I’m teaching creative writing this term and will ask my class to write a short short story (less than 750 words). I’ve never felt fiction was my particular gift, but I wanted to try the task before I assigned. This piece is a sketch, really…
Tom drew three superheroes in the margins of his math book. An asterisk emblazoned the upper left of Footnote Man’s chest—toxic waste granted him the power to offer background information. Columns and rows covered the unitard of his friend Categorizer, who magically knew the proper place for everything. In the background, drawn lightly in pencil, stood The Grey Metaphor. One arm outstretched and pointing, he explained a murky issue in an equally murky way.
Tom smiled. He was staying in the school library as long as he could, worried he’d arrive home to find his mother getting drunk instead of snoozing on the couch. The librarian would throw him out about five and then he’d dawdle. Maybe he’d take the bus several stops too far. If his mother was awake, that’d be his excuse—he’d absent-mindedly looked up and discovered himself well past home. He hadn’t used that story.
But his twenty pages of Huck Finn were read. He filled the blanks of a worksheet on Jacksonian democracy. He completed problems 7-31, odd. He had nothing else to do but draw not-so-superheroes.
The librarian woke him from his reverie. “Tom?”
He stacked his books before sliding them into his backpack. He never locked eyes with Ms. Coulter. Their eyes were similar magnetic poles, repellent, slippery.
She said, “Wait, Ms. Davis and I will be here for a half-hour or so. It’s just that…”
Tom recognized a question forming in her tone, concern brewing. He needed a getaway.
“No, I’ve got to go, actually,” he said, “My mom’s probably outside already.”
“Where’s your jacket? It’s cold out.”
“In my locker. I’ll grab it.”
November waited outside. It fit Tom’s heroic code that he go without a coat. Last year’s didn’t fit, but he’d borrowed as many stray fives as he dared from his mother’s purse. Just out the door, the wind whipped up Tom’s pants’ legs, and he flinched.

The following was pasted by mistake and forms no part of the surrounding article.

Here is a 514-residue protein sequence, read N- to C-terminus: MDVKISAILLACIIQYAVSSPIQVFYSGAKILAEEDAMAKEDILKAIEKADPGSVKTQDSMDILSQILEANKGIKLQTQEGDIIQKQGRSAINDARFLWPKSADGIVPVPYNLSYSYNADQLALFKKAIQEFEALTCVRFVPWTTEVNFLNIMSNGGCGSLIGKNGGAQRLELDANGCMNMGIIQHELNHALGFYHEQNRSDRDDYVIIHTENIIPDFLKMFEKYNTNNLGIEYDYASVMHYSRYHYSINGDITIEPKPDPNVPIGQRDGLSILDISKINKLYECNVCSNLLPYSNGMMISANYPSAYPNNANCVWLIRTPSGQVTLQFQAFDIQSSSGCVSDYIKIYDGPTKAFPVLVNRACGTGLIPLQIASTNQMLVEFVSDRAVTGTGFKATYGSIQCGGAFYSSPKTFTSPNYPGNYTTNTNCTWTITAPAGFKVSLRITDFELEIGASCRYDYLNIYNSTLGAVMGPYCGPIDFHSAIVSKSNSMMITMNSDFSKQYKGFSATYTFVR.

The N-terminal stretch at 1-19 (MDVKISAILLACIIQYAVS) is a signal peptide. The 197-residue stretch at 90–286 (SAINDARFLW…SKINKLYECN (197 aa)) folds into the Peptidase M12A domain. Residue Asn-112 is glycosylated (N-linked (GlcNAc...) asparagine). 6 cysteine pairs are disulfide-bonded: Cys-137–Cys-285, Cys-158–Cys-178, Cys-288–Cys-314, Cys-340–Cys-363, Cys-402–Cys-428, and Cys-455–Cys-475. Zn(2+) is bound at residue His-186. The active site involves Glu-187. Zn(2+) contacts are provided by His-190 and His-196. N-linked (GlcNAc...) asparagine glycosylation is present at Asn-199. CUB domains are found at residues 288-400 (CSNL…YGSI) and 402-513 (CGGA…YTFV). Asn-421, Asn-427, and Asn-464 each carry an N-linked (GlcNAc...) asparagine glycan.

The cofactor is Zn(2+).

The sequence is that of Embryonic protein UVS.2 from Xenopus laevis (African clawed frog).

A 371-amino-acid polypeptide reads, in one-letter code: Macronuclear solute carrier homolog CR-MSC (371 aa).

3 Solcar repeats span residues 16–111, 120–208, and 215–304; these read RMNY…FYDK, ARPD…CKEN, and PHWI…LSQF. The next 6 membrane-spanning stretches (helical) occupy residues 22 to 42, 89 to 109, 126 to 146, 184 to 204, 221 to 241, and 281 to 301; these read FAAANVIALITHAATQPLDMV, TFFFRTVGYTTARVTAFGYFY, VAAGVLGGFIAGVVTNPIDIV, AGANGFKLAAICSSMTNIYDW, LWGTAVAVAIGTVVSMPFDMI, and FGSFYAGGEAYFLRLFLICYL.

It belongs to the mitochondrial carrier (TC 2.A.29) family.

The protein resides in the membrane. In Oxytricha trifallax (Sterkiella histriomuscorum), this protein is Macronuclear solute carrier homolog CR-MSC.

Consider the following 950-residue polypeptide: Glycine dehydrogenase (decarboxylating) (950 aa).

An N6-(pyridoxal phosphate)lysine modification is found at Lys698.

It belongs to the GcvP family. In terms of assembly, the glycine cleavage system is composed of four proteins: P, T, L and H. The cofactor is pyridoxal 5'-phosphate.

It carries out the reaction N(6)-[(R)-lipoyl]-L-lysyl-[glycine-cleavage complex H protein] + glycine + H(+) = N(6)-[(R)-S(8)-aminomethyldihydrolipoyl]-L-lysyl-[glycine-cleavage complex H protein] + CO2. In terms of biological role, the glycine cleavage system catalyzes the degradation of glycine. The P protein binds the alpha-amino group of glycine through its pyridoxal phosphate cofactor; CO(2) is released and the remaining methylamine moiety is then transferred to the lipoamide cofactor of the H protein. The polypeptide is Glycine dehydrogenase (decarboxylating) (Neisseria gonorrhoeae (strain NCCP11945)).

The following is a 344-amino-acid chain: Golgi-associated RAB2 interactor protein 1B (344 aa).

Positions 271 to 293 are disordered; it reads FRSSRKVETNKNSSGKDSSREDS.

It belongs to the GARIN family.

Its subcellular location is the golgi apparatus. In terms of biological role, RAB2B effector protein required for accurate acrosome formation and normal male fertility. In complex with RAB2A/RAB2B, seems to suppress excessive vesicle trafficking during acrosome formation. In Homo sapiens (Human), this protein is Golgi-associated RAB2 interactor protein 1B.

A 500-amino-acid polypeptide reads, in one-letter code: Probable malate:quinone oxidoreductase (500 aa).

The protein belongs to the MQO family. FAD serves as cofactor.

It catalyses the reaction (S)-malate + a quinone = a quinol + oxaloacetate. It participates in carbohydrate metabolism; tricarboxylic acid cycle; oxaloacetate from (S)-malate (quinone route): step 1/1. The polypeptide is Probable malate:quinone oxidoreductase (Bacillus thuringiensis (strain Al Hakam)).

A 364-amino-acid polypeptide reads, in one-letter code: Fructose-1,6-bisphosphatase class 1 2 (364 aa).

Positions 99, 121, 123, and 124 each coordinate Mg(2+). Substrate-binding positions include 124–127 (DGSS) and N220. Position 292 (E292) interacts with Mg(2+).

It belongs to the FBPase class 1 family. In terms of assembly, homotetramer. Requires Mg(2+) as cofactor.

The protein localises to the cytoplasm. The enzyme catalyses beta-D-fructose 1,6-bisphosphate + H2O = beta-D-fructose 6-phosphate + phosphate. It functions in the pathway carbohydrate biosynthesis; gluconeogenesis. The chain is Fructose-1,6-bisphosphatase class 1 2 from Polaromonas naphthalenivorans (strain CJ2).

A stranger Tom knew stood in the bus shelter. He remembered him because he was about his father’s height and build. Tom could ask his dad for a coat, but since the remarriage and new baby, his father’s promises seemed more half-hearted. And Tom didn’t want to nag. Tom’s dad paid for Catholic school, and his biggest promise—college—loomed. Tom replayed a scene he’d imagined many times, his dad glancing over acceptance letters and praising Tom for bearing up so well. Almost two weeks had passed since he’d spoken to his dad. Tom’s cell phone was dead, and he hadn’t told him yet. Climbing on the bus after his bus buddy, he resolved to go to his room and call his dad as soon as he got home.
Usually, Tom walked in and turned off the TV to rouse his mother. They’d sleepwalk through a frozen food dinner. He’d set the table, bringing forks from a drawer beside the unused stove. Last night when he’d shuffled through the drawer, his mother held her head and groaned. A divider once kept the silverware apart, but that’d been lost in a move.
She didn’t like work. He didn’t like school. They found little else to talk about. Occasionally, she smiled and patted his hand as they sat silently, and he smiled back. He believed he was past blaming himself for how she was and consoled himself with being gone soon, but sometimes he worried.
And his stomach ached, as if the furnace burning there used its fuel and still raged, baking its sides to a red, pulsing glow. At the thought, he doubled. His father’s doppelganger looked up from his crossword and began to form a question with his eyes before returning to work.
He was fourteen when his mother took him to a diner to tell him his father was having an affair and had moved out. Tom couldn’t watch his mother crying, so all he remembered were shuffling salt and pepper shakers as he rolled them around in his two hands, placing one and then the other ahead. She blamed his dad. His dad blamed his mom. Tom wanted out most of all.
Tom closed his eyes, and the city’s lights crossed through his eyelids. He pictured the room he’d dreamed for himself, books spread out over his bedcover in a neat rainbow. In this scene, he laughed over something his invented roommate said. As always, the still was of a time after this.
He looked up to see his corner bus stop fly past.